There is an interesting debate happening at the moment between a couple of the big name feminist mothers and it’s about breastfeeding, or rather the manner in which the breastfeeding ‘message’ is promoted to women. Is the breastfeeding ‘message’ heavy-handed? Yes. Is there a hurtful judgemental attitude towards mothers who bottle-feed? Yes.
But it’s more complicated than that, because is the breastfeeding ‘message’ also a political one? Yes. (And political campaigns are rarely all that nuanced). Is the shaming of breastfeeding mothers profoundly misogynistic? Yes. (And that makes the case for breastfeeding a feminist one, which also means that when done clumsily feminism can look like its taking sides). Is this whole debate a problem of individualism where we get side-tracked into blaming individual mothers for whichever ‘choice’ they happen to make – bottle-feeding or breastfeeding (too much/too publicly/too long) – instead of institutions for not allowing actual ‘choice’? Yes! and from Lauredhel’s still excellent post:
To mother-blame effectively, you’ve got to be all about the politics of individualism. To mother-blame effectively, you’ve got to convince yourself that women make decisions in a vacuum, that infant feeding decisions are motivated primarily by selfishness and women’s incomprehensible obsession with their own appearance, that the “convenience” of formula feeding is coveted by women in the same way that we trot off for “convenience” abortions. You can’t get to mother-blaming without embracing choice politics.
Despite the cultural and corporate influences on women, the vast majority of women still wish to breastfeed. So why are rates so low, if it’s not the fault of mothers themselves? Why is breastfeeding attrition so rapid and extreme?
You may as well as “How does patriarchy work?” You’re soaking in it. Women are offered stark options, forced to choose between a career and a social life or attached mothering. Women have no guarantee of access to paid maternity leave, so in the absence of extreme economic privilege, forgoing mother-infant separation means either poverty or dependence. Instead of living in a society where women work and play freely with a baby at their breast, workplaces are segregated and babies excluded, we are told that babies are anathema to fun, we are told that women have to CHOOSE. And no matter what we choose, it’s the wrong decision.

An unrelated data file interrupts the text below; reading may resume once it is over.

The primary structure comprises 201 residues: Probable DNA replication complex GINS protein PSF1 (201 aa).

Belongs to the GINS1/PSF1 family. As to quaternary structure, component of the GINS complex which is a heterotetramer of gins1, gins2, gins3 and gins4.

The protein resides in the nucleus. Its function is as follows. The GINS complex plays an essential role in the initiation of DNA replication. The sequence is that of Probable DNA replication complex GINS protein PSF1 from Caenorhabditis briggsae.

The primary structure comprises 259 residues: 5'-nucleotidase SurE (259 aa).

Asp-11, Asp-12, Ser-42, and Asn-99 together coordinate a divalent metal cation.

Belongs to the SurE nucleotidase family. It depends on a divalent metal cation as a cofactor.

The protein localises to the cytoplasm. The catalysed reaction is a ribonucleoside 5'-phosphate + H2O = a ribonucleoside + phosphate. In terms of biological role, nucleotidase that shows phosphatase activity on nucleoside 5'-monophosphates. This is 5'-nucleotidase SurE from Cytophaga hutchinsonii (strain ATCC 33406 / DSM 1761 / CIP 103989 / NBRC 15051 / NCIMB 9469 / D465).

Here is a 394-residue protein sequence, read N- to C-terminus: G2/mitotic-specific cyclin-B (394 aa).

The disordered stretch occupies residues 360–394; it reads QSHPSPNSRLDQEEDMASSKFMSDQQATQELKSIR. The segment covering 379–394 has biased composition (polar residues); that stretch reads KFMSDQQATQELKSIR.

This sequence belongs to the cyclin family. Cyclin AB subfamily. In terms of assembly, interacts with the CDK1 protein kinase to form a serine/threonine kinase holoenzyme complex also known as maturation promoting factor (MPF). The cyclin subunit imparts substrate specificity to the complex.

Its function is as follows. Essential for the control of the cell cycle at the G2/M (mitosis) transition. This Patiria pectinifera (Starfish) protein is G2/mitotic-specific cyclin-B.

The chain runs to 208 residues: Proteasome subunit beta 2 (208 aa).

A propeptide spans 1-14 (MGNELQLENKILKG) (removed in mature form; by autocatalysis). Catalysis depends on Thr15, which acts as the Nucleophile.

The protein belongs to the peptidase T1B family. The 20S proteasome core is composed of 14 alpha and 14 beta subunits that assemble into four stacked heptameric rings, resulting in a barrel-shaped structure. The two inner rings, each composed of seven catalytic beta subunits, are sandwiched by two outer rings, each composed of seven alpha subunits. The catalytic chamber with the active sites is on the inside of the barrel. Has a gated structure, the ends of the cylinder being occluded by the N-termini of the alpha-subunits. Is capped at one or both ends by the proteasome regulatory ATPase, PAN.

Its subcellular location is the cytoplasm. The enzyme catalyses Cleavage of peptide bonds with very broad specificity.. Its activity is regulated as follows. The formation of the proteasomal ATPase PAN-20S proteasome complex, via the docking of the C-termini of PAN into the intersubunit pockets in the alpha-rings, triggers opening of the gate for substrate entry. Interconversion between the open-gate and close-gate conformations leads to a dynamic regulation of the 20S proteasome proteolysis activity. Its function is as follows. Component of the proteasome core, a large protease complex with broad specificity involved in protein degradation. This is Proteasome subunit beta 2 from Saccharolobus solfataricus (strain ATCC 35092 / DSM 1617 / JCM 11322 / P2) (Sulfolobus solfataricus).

Then the male gaze kicks in. We’re saturated with the “yummy mummy” objectification of women. There are strong social forces compelling women to maintain the appearance of sexual availability even while their babies are neonates. Check out a celebrity mag: if a mother-celeb has any detectable bodily changes still visible at six weeks postpartum, New Idea is all over them. And breastfeeding in public predictably sparks flurries of outrage, as choosing to opt out of male-gaze-pandering is one of the worst crimes a woman in the Patriarchy can commit. And sustained breastfeeding? It requires a substantial commitment to bucking the patriarchy to get past the first tooth, the first words, the first steps. It’s not just funny looks and toddler milk ads; women are told that they are breastfeeding only “for their own selfish reasons” starting around nine months or so; that their milk has “turned to water” (complete rubbish); even outright told that that they are “perverts” for breastfeeding a talking baby. Breasts are so heavily sexualised that their nutritious function comes with a ticking alarm clock and a dose of sexual blame. What more effective way to condemn a mother than to be told she is a depraved sicko paedophile?